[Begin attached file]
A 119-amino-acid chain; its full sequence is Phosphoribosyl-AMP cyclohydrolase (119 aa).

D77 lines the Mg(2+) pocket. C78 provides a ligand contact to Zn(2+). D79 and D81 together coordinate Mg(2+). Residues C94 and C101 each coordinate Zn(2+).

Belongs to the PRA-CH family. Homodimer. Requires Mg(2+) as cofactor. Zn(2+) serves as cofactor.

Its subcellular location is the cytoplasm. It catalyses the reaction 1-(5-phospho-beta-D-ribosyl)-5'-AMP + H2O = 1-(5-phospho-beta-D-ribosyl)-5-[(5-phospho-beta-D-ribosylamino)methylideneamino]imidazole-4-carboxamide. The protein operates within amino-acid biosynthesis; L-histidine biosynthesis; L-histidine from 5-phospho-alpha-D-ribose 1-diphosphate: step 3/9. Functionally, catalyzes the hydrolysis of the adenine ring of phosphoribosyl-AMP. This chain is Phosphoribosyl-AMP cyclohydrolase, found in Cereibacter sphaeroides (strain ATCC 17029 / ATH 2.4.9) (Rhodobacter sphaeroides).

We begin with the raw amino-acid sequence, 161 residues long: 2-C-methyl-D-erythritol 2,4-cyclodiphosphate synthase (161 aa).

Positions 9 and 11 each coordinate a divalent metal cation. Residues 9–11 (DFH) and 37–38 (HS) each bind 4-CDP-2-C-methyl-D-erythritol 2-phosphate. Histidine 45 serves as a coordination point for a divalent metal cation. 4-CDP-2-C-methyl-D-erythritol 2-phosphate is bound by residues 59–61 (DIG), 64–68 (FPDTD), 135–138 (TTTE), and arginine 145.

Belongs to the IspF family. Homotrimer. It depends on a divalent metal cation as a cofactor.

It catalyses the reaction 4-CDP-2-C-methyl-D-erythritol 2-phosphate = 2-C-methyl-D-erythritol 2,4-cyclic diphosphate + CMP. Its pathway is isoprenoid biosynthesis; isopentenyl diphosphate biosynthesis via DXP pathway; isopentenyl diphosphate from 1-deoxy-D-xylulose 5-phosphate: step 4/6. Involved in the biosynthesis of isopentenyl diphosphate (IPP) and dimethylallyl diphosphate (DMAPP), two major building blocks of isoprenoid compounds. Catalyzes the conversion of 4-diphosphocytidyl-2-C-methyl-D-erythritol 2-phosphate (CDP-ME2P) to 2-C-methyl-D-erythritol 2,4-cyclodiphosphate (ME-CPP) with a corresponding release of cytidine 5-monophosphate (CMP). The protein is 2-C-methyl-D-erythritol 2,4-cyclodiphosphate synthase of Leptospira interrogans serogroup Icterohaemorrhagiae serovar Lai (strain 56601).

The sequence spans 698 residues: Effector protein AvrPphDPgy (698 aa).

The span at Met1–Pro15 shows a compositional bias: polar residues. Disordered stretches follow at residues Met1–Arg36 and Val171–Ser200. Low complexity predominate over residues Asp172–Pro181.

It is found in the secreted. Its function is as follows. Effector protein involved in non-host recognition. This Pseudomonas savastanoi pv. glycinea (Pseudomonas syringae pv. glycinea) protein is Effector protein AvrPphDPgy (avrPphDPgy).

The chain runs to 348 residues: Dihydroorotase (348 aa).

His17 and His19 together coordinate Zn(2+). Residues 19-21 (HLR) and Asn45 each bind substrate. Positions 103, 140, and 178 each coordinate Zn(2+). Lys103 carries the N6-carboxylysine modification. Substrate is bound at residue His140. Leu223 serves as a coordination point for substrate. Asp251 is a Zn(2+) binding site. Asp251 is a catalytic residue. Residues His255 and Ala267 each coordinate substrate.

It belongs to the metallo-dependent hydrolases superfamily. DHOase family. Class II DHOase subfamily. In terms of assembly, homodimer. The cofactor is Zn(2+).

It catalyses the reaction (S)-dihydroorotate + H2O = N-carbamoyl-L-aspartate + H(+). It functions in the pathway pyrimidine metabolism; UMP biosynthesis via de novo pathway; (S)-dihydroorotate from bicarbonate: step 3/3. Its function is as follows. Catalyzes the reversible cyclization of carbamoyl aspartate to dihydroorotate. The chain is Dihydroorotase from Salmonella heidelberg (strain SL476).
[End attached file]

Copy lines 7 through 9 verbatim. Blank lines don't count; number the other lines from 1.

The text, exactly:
Belongs to the IspF family. Homotrimer. It depends on a divalent metal cation as a cofactor.

It catalyses the reaction 4-CDP-2-C-methyl-D-erythritol 2-phosphate = 2-C-methyl-D-erythritol 2,4-cyclic diphosphate + CMP. Its pathway is isoprenoid biosynthesis; isopentenyl diphosphate biosynthesis via DXP pathway; isopentenyl diphosphate from 1-deoxy-D-xylulose 5-phosphate: step 4/6. Involved in the biosynthesis of isopentenyl diphosphate (IPP) and dimethylallyl diphosphate (DMAPP), two major building blocks of isoprenoid compounds. Catalyzes the conversion of 4-diphosphocytidyl-2-C-methyl-D-erythritol 2-phosphate (CDP-ME2P) to 2-C-methyl-D-erythritol 2,4-cyclodiphosphate (ME-CPP) with a corresponding release of cytidine 5-monophosphate (CMP). The protein is 2-C-methyl-D-erythritol 2,4-cyclodiphosphate synthase of Leptospira interrogans serogroup Icterohaemorrhagiae serovar Lai (strain 56601).

The sequence spans 698 residues: Effector protein AvrPphDPgy (698 aa).